Handbook for Amateur-Built Aircraft in Canada
This handbook is intended to provide guidance on the process required to obtain a special certificate of airworthiness for aircraft in the amateur-built category in Canada. In a nut shell, it documents the documentation process. This is probably the least fun part of building a plane and the most difficult to follow.
Who's In Charge?
In order to better understand all of the processes involved, it's good to get an understanding of where they all come from.
It all starts with Transport Canada. The following quotes are directly from the Transport Canada Web Site.
- "Transport Canada is responsible for transportation policies and programs. It ensures that air, marine, road and rail transportation are safe, secure, efficient and environmentally responsible."
- "Transport Canada reports to Parliament and Canadians through the minister of Transportation, Infrastructure and Communities"
The Act and Regulations
Clearly Transport Canada is the Federal Department responsible for air transportation. Transport Canada gets its authority from the Aeronautics Act. The "Aeronautics Act", Section 4.9 provides the Governor in Council with the ability to make regulations respecting aeronautics and in particular, respecting "the design, manufacture, distribution, maintenance, approval, installation, inspection, registration, licensing, identification and certification of aeronautical products."
The "Canadian Aviation Regulations" (CARs) are regulations created under the Aeronautics Act. CAR section 507.03 contains the provisions for the issuance of a "Special Certificate of Airworthiness" for amateur-built aircraft. In order to qualify for a Special Certificate of Airworthiness - Amateur-built, the aircraft must meet the criteria found in "Standard 507 - Flight Authority and Certification of Noise Compliance". Appendix D of standard 507 contains the initial standard operating conditions for amateur-built aircraft.
Section 549.01 of the "Canadian Aviation Regulations" contains the requirements for a person who intends to construct an aircraft and obtain a special certificate of airworthiness in the amateur-built category.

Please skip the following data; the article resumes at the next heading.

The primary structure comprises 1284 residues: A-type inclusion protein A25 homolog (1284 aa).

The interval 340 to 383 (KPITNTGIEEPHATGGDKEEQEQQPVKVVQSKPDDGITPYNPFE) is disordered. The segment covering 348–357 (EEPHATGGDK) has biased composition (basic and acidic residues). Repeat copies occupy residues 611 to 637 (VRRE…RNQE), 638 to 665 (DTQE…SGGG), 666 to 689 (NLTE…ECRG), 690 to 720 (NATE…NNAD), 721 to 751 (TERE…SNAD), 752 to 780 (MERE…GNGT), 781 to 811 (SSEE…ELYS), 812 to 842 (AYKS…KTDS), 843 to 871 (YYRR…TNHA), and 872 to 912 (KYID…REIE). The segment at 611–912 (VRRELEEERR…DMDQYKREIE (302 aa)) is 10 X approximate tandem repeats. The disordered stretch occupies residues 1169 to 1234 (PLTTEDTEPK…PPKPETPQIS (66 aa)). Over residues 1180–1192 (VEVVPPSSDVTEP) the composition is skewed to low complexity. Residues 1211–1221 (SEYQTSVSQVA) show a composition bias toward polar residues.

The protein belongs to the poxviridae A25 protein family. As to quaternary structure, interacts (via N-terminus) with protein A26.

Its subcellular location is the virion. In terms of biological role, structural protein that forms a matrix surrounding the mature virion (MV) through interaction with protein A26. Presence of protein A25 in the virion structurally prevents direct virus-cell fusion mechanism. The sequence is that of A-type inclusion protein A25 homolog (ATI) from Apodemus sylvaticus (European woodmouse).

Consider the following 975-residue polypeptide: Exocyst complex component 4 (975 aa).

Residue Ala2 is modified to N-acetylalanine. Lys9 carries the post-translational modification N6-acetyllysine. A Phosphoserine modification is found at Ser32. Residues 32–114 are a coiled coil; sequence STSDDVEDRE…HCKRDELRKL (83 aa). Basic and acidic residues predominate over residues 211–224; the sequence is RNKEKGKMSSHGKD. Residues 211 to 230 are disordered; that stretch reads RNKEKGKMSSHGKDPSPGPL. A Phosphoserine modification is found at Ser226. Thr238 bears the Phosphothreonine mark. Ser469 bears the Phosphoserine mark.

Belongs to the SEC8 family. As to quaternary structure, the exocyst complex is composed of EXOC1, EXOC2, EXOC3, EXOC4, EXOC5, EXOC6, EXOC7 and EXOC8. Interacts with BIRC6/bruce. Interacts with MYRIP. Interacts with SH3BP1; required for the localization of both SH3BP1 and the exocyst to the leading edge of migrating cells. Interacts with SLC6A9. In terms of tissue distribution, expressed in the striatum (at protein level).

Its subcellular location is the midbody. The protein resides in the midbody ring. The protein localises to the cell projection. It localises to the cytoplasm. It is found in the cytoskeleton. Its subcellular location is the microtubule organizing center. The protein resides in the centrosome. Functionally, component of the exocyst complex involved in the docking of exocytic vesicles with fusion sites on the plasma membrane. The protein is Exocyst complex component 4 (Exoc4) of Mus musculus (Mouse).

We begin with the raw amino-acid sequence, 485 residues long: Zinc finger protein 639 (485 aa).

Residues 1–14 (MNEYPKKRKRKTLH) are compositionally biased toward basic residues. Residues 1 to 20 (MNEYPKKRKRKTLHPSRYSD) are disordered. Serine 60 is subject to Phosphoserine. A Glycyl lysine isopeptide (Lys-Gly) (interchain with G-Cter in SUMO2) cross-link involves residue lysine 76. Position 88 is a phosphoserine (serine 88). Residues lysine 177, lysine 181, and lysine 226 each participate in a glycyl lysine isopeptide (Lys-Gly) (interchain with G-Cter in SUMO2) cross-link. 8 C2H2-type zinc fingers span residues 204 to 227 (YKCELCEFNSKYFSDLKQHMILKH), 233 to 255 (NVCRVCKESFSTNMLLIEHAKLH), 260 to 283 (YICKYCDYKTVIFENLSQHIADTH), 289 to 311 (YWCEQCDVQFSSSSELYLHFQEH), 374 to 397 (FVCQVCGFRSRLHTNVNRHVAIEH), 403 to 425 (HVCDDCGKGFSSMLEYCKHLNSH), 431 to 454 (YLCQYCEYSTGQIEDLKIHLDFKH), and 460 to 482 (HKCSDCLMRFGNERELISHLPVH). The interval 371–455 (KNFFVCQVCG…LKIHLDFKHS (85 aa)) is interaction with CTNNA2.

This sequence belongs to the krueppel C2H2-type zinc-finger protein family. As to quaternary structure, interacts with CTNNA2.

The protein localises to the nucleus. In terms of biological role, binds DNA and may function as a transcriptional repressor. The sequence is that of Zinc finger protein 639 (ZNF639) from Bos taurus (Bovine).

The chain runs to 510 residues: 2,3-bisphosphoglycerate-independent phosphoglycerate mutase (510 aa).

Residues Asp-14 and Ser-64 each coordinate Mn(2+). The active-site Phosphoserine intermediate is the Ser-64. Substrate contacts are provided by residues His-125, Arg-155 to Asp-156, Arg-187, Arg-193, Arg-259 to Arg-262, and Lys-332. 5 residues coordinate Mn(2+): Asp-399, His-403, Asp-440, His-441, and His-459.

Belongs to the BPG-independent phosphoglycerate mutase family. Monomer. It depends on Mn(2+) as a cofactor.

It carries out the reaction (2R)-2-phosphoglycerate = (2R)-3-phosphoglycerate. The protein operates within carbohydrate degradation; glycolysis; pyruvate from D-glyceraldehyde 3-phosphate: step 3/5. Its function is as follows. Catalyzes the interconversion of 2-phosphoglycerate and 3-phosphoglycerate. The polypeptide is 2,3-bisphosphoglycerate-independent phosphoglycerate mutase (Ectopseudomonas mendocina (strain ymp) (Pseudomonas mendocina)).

Despite the above regulations, there is currently an exemption, issued by the Minister of Transportation, Infrastructure and Communities, which exempts a person applying for special certificate of airworthiness in the amateur-built classification from the requirements of CARs section 549.01 and Chapter 549 of the Airworthiness Manual. The exemption includes an appendix A which lays out the standards of design and construction for amateur-built aircraft. The contents of appendix A are similar to the contents of Chapter 549.
MD-RA is short for Minister's Delegate Recreational Aviation. What is this? The Aeronautics Act section 4.3 allows the Minister to authorized any person or class of persons to exercise any powers, duties or functions of the Minister under the Act. There are some restrictions, but essentially, the Minister can delegate responsibility. An MD-RA Inspector is a person has been delegated by the Minister to perform inspections on aircraft under construction and, upon completion, issue the initial Special Certificate of Airworthiness and a restricted flight authority. MD-RA Inspection services has a website and co-ordinates the work of the MD-RA inspectors.
What Procedures Do We Follow?
The exemption from section 549.01 of the CARs and chapter 549 of the Airworthiness Manual - Airworthiness Standards - Amateur-built Aircraft defines the procedures that must be followed.
Appendix A Part I contains the following requirements:
- Inform the Minister of the intention to construct the aircraft.
- Identify himself or herself as the builder.
- Show that the aircraft design meets the requirements of this standard
- Confirm that the major portion of the aircraft will be constructed or assembled individually, as a unique project
- Have the aircraft inspected during construction so that enclosed areas that will not be accessible after final assembly can be inspected
- Have the aircraft inspected when it is fully assembled and equipped, but before the first flight, at the site of the planned test flight.
Letter of Intent
The first step before building is to file a letter of intent. A blank Letter of Intent form can be obtained from the MD-RA website.
On the letter of intent you fill in your personel information and the make, model and serial number for the aircraft. Next you indicate the construction materials by checking off the appropriate boxes.
If you are building your own design or building only from plans you check the appropriate box. If you are building a kit you need to indicate if the major portion of the aircraft (more than 50%) is fabricated from raw material and assembled by an individual or group of individuals. This is a requirement of the Airworthiness Manual Chapter 549 (549.5). Transport Canada maintains a link on their website which points to the FAA list of approved kits.
If your kit isn't listed the inspector will complete the 51% checklist that is available from the MD-RA website while at your shop. You must meet the major portion rule or your project cannot be registered as an amateur built aircraft.
If you have purchased the project from someone other than the original supplier of the kit or plans, you must provide a bill of sale or a release signed by the vendor giving the MD-RA permission to release information to the new purchaser. Make sure the make, model and serial number a clearly indicated.
Finally, fill in the payment information and mail or fax the letter of intent to the MD-RA Inspection Service:
- MD-RA Inspection Service
- 2469 Aviation Lane,
- London, ON N5V 3Z9
- phone: 519-457-2901 or 877-419-2111
- fax: 519-457-0908 or 877-800-6362
It may also be possible to email the a scan of the signed form to firstname.lastname@example.org but I would suggest calling them first.
You can now start work on your project.